Drabble 106 – Cacoethes Scribendi

Cacoethes Scribendi

Writing advice is as individual as the writing we produce. I know we all like to hear absolutes, but they’re not practical. There’s no one path to success, no one tried-and-true tip to become successful, no easy-peasy method to ensure everything you do will find a reader.

That’s part of why I have this strange relationship with writing inspiration. I’ve never been a particularly touchy-feely person when it comes to writing; for me, it’s not magic or muses that makes me write, it’s a desire to make something. I’ve never been the type of person who feels like some great story is working through them–it’s great if you are, but it’s not my thing–so sometimes the quotes and inspiration that work for so many others just make me feel tired.

Take the above image. I’ve cropped it to suit my own needs, but the full version, instead of inspiring me, gave me the giggles. What’s that pine cone doing there? Is that the secret to writing I’ve been missing my whole life? Will all my prose improve, all my adverbs disappear, all my insecurities and imposter syndrome and typos be vanquished if I keep a pine cone at my desk?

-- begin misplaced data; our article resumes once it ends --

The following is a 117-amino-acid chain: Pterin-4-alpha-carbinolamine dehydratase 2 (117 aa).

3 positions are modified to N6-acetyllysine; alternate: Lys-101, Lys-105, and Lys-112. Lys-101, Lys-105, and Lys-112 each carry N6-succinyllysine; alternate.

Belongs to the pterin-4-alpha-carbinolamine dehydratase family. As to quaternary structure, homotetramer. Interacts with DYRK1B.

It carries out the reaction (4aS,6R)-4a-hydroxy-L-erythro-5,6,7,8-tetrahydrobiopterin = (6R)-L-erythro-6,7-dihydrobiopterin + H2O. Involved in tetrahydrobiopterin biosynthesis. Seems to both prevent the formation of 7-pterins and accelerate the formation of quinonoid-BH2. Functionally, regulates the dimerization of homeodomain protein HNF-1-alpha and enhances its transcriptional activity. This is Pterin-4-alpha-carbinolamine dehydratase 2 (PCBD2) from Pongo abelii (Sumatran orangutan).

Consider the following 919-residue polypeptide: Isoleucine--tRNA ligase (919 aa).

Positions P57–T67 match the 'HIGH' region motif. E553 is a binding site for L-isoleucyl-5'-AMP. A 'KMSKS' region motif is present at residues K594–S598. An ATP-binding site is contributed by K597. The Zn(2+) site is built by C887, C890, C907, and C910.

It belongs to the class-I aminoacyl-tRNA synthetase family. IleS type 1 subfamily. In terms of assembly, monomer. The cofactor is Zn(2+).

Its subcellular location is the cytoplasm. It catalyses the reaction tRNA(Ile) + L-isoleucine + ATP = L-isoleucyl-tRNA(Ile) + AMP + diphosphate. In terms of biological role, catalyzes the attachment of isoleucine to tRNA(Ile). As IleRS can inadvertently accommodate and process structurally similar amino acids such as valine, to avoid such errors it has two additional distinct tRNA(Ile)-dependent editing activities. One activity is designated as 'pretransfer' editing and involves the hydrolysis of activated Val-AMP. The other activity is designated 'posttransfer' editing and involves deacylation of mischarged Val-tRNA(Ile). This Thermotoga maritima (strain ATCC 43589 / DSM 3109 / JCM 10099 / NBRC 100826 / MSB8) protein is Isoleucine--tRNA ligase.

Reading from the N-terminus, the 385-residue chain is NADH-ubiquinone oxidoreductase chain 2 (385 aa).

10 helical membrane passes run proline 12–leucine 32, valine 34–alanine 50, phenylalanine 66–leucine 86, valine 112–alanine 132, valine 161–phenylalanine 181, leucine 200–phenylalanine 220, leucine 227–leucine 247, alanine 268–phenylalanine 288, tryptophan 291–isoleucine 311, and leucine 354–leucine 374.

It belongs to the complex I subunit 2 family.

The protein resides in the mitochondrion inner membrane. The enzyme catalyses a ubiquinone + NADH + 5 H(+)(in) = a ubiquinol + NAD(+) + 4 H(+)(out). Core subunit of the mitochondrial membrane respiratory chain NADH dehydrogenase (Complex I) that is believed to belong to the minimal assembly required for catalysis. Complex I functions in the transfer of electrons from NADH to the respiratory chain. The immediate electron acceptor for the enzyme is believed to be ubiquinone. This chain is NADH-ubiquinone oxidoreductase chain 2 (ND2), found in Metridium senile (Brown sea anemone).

I guess I like to keep a sense of humor about my writing. It’s work, but it’s also play for me. I guess maybe I ought to put a pine cone on my desk after all.

Anyway, here’s a drabble.


(n.) from Greek kakóēthes, malignant disease, and Latin scrībendus, which is to be written

A compulsive need to write.

She isn’t allowed to speak. She was, once, when they still thought they could break her, and she spit verbal venom at them until a spell sealed her lips shut. She can smile, still, and they unstick her lips in time for meals, but lock her voice away where it can’t be reached.

She isn’t allowed pencils or paper, but she has ten fingernails and the wallpaper in her lavish prison is easily pierced. She writes her story there in clumsy scrawl, tracing the letters until each word sinks into her memory, never to be forgotten even when she is.

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